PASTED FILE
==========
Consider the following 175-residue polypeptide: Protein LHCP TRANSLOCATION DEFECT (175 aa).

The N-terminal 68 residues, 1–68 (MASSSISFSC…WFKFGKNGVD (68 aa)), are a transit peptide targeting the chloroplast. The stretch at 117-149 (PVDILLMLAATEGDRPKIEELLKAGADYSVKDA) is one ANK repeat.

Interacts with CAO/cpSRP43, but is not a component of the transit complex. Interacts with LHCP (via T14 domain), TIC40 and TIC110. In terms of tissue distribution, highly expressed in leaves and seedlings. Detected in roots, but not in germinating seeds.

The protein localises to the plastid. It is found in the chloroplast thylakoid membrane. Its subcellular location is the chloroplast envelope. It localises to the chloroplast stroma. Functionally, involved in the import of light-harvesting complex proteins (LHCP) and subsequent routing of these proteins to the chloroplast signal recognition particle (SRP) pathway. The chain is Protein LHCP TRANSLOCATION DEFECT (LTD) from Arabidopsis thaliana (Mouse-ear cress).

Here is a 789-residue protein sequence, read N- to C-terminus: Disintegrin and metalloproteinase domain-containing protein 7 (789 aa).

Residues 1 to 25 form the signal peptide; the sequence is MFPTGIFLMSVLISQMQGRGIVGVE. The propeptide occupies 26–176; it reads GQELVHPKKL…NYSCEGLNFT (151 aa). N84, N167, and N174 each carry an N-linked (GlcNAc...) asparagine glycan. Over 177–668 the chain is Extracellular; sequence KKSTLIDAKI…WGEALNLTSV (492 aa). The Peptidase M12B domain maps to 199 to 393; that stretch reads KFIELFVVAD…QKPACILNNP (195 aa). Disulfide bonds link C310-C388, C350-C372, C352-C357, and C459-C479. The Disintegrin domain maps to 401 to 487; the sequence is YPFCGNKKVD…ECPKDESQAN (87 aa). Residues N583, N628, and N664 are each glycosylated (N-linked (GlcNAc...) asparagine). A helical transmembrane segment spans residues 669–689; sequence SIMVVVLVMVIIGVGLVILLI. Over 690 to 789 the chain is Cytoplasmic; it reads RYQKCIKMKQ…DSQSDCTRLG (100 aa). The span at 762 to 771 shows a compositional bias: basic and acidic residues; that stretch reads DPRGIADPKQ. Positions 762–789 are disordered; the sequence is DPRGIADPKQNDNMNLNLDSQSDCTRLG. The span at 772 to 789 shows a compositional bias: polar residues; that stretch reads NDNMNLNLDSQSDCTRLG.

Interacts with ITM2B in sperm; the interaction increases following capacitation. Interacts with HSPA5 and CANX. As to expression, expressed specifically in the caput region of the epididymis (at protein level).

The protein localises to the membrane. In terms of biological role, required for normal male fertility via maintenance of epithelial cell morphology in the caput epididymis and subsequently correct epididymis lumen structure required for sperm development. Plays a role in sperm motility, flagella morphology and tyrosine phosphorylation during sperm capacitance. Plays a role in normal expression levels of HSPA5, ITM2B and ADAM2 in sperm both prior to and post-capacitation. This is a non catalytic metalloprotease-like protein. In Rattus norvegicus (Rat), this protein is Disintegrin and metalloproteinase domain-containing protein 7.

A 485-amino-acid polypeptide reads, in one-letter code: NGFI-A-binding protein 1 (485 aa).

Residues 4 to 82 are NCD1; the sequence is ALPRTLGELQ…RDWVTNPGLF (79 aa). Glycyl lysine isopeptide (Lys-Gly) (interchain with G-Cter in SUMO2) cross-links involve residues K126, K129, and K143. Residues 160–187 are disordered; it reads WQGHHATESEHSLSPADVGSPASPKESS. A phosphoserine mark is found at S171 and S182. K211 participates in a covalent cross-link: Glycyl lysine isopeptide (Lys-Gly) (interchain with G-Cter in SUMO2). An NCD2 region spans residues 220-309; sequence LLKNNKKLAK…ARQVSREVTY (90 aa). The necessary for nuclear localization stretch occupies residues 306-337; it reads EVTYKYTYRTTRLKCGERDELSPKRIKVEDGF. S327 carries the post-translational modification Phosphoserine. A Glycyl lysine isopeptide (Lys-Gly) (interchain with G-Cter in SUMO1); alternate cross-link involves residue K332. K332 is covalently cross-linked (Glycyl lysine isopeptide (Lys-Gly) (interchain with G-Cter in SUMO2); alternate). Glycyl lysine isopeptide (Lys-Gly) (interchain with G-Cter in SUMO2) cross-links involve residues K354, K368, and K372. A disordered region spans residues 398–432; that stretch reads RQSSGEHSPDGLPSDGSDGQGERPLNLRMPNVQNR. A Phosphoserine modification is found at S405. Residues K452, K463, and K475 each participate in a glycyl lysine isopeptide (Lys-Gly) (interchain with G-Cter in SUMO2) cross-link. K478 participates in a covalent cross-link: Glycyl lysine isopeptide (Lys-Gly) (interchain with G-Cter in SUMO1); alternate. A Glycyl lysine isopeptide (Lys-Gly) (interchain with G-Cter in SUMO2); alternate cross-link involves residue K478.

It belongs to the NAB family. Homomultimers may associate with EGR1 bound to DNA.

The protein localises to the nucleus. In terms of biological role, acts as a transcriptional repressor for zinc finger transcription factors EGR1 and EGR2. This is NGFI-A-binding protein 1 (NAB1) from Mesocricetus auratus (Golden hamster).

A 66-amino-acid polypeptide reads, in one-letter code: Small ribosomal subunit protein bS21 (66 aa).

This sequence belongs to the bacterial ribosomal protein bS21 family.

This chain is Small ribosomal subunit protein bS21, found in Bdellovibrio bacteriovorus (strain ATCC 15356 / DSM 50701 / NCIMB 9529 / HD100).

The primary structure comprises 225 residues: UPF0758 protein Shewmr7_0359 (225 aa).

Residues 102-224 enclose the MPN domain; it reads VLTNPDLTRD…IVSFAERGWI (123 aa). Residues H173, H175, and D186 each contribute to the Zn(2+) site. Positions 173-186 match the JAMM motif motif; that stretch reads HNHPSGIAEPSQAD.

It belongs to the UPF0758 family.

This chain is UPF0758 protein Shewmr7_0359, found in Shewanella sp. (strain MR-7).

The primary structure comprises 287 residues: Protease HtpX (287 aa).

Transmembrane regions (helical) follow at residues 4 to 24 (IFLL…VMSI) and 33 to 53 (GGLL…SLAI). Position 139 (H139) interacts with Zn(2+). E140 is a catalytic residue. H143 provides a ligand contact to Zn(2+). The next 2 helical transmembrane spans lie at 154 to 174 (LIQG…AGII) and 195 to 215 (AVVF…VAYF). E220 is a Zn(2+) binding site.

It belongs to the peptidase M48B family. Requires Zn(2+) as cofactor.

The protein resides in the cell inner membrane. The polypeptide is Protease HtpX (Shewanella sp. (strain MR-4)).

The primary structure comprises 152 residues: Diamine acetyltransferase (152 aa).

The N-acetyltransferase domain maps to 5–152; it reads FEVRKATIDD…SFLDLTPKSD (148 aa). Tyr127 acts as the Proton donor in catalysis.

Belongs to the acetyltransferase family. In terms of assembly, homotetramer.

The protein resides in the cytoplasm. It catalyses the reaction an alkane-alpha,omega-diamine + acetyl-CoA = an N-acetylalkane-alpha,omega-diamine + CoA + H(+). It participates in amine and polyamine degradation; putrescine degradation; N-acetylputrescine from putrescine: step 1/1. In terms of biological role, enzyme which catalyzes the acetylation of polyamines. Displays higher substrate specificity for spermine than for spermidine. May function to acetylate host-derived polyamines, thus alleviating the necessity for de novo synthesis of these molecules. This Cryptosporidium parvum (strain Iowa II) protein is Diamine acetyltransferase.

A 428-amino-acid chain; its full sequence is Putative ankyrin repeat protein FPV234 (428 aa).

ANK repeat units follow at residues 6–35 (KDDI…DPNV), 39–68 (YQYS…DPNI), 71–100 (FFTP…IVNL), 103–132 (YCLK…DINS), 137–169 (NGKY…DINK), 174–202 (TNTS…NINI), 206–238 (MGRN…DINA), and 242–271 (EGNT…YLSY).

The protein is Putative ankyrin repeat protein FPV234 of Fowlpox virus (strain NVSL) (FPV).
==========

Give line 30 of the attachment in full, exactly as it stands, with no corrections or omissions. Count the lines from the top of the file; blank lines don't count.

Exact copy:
The protein is Putative ankyrin repeat protein FPV234 of Fowlpox virus (strain NVSL) (FPV).